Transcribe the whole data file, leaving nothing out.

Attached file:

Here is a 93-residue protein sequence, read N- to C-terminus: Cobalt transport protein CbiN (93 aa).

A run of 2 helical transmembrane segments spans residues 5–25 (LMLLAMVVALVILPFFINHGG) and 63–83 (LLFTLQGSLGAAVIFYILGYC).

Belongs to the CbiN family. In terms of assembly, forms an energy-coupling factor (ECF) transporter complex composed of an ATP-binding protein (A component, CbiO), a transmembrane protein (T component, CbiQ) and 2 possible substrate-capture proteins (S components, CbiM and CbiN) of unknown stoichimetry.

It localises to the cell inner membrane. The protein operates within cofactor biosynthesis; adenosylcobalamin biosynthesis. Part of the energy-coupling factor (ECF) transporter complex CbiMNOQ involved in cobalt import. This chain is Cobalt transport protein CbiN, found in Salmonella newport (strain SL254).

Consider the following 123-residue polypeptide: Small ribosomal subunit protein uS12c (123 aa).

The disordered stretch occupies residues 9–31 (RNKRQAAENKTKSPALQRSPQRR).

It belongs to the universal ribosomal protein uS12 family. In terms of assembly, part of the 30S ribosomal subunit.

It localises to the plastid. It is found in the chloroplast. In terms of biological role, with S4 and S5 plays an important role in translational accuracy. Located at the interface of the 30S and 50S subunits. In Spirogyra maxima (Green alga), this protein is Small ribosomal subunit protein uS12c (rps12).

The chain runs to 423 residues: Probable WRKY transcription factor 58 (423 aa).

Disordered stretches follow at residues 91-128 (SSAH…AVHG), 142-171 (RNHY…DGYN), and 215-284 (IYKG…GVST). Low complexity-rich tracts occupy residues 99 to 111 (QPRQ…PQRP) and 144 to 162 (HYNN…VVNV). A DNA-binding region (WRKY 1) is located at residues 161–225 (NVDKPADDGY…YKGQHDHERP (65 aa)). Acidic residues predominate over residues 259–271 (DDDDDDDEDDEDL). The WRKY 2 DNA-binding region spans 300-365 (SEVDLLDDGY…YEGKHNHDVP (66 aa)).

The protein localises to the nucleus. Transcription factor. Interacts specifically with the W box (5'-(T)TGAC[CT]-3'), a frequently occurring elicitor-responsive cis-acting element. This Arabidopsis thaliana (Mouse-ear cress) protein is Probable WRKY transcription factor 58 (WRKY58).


Here is a 93-residue protein sequence, read N- to C-terminus: Cobalt transport protein CbiN (93 aa).

A run of 2 helical transmembrane segments spans residues 5–25 (LMLLAMVVALVILPFFINHGG) and 63–83 (LLFTLQGSLGAAVIFYILGYC).

Belongs to the CbiN family. In terms of assembly, forms an energy-coupling factor (ECF) transporter complex composed of an ATP-binding protein (A component, CbiO), a transmembrane protein (T component, CbiQ) and 2 possible substrate-capture proteins (S components, CbiM and CbiN) of unknown stoichimetry.

It localises to the cell inner membrane. The protein operates within cofactor biosynthesis; adenosylcobalamin biosynthesis. Part of the energy-coupling factor (ECF) transporter complex CbiMNOQ involved in cobalt import. This chain is Cobalt transport protein CbiN, found in Salmonella newport (strain SL254).

Consider the following 123-residue polypeptide: Small ribosomal subunit protein uS12c (123 aa).

The disordered stretch occupies residues 9–31 (RNKRQAAENKTKSPALQRSPQRR).

It belongs to the universal ribosomal protein uS12 family. In terms of assembly, part of the 30S ribosomal subunit.

It localises to the plastid. It is found in the chloroplast. In terms of biological role, with S4 and S5 plays an important role in translational accuracy. Located at the interface of the 30S and 50S subunits. In Spirogyra maxima (Green alga), this protein is Small ribosomal subunit protein uS12c (rps12).

The chain runs to 423 residues: Probable WRKY transcription factor 58 (423 aa).

Disordered stretches follow at residues 91-128 (SSAH…AVHG), 142-171 (RNHY…DGYN), and 215-284 (IYKG…GVST). Low complexity-rich tracts occupy residues 99 to 111 (QPRQ…PQRP) and 144 to 162 (HYNN…VVNV). A DNA-binding region (WRKY 1) is located at residues 161–225 (NVDKPADDGY…YKGQHDHERP (65 aa)). Acidic residues predominate over residues 259–271 (DDDDDDDEDDEDL). The WRKY 2 DNA-binding region spans 300-365 (SEVDLLDDGY…YEGKHNHDVP (66 aa)).

The protein localises to the nucleus. Transcription factor. Interacts specifically with the W box (5'-(T)TGAC[CT]-3'), a frequently occurring elicitor-responsive cis-acting element. This Arabidopsis thaliana (Mouse-ear cress) protein is Probable WRKY transcription factor 58 (WRKY58).